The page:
A group mobilizes for a City Council race
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Anthony Coghill, 43, didn't feel he needed help from Pittsburgh Mayor Luke Ravenstahl and his allies to win a 2009 council race in the city's South Hills. But as he faced a three-way Democratic primary that also included Patrick Reilly and Natalia Rudiak, he wasn't looking gift horses in the mouth.
"I took the support that they offered," he said in a recent interview. The support he got provides a window into the political operations of part of an informal business network that has been deeply involved in the region's governance.
As he ramped up his council bid, Mr. Coghill mobilized friends, family and "a cast of great, young kids," he said. He thought the addition of the mayor's allies "was just the thing I needed to slam it home."
In a series of e-mails dated March 24, 2009, the team members planned the operation. The day started with an early morning missive from lobbyist Jeffrey Thomas to Coghill campaign manager Matt Hogue, with carbon copies to John J. Verbanac and city Chief of Staff Yarone Zober. In it, Mr. Thomas urged the team to "get to work" on door knocking.
Mr. Zober, in an e-mail timed hours before his work day at city hall began, chimed in with instructions for a needed photo shoot. "With his family, walking the business district talking to business owners, speaking to seniors at the senior center, one picture with a mix of ages and genders," Mr. Zober prescribed. "Clothes should be a mix of suit and tie, open collar shirt with rolled up sleeves, polo shirts (even if cold). Need some interior shots of Coghill with seniors talking at a kitchen table that looks like Pittsburgh."
"That's all [Mr. Zober] was really involved with," said Mr. Coghill, as he reviewed the e-mails.
Around noon on that day, Mr. Hogue sent an e-mail to Mr. Verbanac asking: "Is there any time frame on seeing the funds roll in?"
Mr. Verbanac's response: "Ed Grattan is working on the finance plan right now."
After that e-mail, the funds that rolled into the Coghill campaign account were laden with contributions from sources tied to firms that do business with the city or its authorities.
The political committee of Chester Engineers, which has multimillion-dollar contracts with both the Pittsburgh Water and Sewer Authority and the Allegheny County Sanitary Authority, gave a total of $6,000 from April 23 through May 14.
Three executives from Walnut Capital Corp., which is developing the city-subsidized Bakery Square site in Larimer, gave a total of $2,000.
Lobbying firm Greenlee Partners and one of its employees, Vanessa Getz, gave a total of $1,000. Greenlee, and specifically Ms. Getz, represents Verizon, which was at that time in the late stages of negotiating a cable TV agreement with the city that was unveiled 21/2 months later.
Merrill Stabile, whose firm Alco Parking has managed garages for the Pittsburgh Parking Authority, added $1,000.
An executive from engineering firm Wilbur Smith, and a member of the household of another manager of that firm, gave a total of $750. Wilbur Smith got several engineering contracts from the city and Urban Redevelopment Authority in 2008.
Members of the Cargnoni family, of Collier, gave $500. They own Independent Enterprises, which repairs pipes for the Pittsburgh Water and Sewer Authority.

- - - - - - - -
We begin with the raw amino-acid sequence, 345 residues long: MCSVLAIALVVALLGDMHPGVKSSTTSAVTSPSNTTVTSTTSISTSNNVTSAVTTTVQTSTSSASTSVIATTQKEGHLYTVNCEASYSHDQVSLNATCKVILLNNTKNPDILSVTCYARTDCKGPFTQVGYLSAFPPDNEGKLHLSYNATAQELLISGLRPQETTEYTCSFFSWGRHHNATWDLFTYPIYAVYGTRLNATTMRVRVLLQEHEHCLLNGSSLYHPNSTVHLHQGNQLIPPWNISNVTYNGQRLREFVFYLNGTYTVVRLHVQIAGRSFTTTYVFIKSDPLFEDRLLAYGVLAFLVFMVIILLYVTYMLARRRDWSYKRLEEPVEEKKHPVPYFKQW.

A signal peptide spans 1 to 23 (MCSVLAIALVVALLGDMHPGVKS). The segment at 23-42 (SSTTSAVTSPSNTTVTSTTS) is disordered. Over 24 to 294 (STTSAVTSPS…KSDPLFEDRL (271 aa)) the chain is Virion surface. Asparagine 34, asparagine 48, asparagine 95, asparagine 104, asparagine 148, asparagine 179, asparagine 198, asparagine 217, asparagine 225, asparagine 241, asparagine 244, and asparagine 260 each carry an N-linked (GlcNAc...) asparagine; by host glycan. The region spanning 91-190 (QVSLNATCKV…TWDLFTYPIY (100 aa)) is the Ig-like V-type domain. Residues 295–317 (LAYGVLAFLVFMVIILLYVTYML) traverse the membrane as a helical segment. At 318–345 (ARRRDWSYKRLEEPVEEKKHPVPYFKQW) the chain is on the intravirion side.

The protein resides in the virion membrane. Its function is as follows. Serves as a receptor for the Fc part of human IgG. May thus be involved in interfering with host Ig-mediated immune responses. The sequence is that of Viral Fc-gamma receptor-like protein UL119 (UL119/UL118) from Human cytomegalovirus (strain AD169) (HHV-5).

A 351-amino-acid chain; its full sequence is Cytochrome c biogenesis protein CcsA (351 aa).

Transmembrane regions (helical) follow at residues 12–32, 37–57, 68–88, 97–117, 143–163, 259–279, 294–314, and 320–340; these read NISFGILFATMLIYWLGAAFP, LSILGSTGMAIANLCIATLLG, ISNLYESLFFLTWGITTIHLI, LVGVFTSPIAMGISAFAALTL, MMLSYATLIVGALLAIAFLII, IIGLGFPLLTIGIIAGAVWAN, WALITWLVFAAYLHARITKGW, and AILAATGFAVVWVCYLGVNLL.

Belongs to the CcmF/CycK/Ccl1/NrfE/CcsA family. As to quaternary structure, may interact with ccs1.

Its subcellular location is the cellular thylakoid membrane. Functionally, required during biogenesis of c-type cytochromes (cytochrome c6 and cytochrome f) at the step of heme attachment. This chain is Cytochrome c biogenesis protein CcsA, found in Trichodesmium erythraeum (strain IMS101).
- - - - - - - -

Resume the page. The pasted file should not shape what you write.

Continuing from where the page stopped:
A PAC associated with accounting firm Schneider Downs gave $250 on April 23. A week earlier, the city had finalized a $44,500 contract with Schneider Downs to review payroll tax collection.
Impel PAC, the political committee for lobbying firm Impel Strategies, gave $200. One of its clients, which also serves as its landlord, is Orbital Engineering, which has had contracts with the Pittsburgh Parking Authority and in 2007 got a lease for a parking lot from the Urban Redevelopment Authority.
Alfred DePasquale, of October Development, which has built homes with URA support, gave $100. The owner of a firm called Mr. John, which previously provided the city with portable toilets, added $500.
Those contributions made up 36.6 percent of the money Mr. Coghill raised during the campaign. Another 28.5 percent came from Mr. Coghill and his fiancee.
"Those people that we got checks from, we never spoke to those people, ever," said Mr. Hogue, now an aide to Councilman Bruce Kraus, when presented with a list of contributors to the campaign who had business interests with the city. He said he believed that most of those contributions came through Edward J. Grattan, co-finance chair of the Allegheny County Democratic Committee, who did not communicate much with the campaign or with Mr. Coghill.
Those contributors reached by the Post-Gazette either said they did not remember why they contributed, or declined comment. Mr. Grattan declined to be interviewed and did not respond to e-mailed questions.
"I didn't know what vendors gave me money," Mr. Coghill said. He said vendors who contribute to candidates might expect something in return. "As a practice, maybe it's not such a good idea."
Mr. Coghill said that he met with Mr. Verbanac just once.
Mr. Thomas said he joined because he "was contacted. I don't know who contacted me" about participating in the Coghill campaign. "I don't miss an opportunity to involve myself in a campaign." He said he was not paid for the campaign work.
Media reports of campaign collaboration tied Mr. Coghill to the mayor, but the council candidate said that may not have gotten him many votes. Though Mr. Ravenstahl won the South Hills easily that May, Ms. Rudiak won the council primary and now often votes with the council foes of the mayor.
This year, when he backed a slate of candidates for the Allegheny County Democratic Committee, Mr. Coghill relied on his friends and family, he said, rather than seeking help from the mayor's political team.
First Published September 13, 2010 12:00 am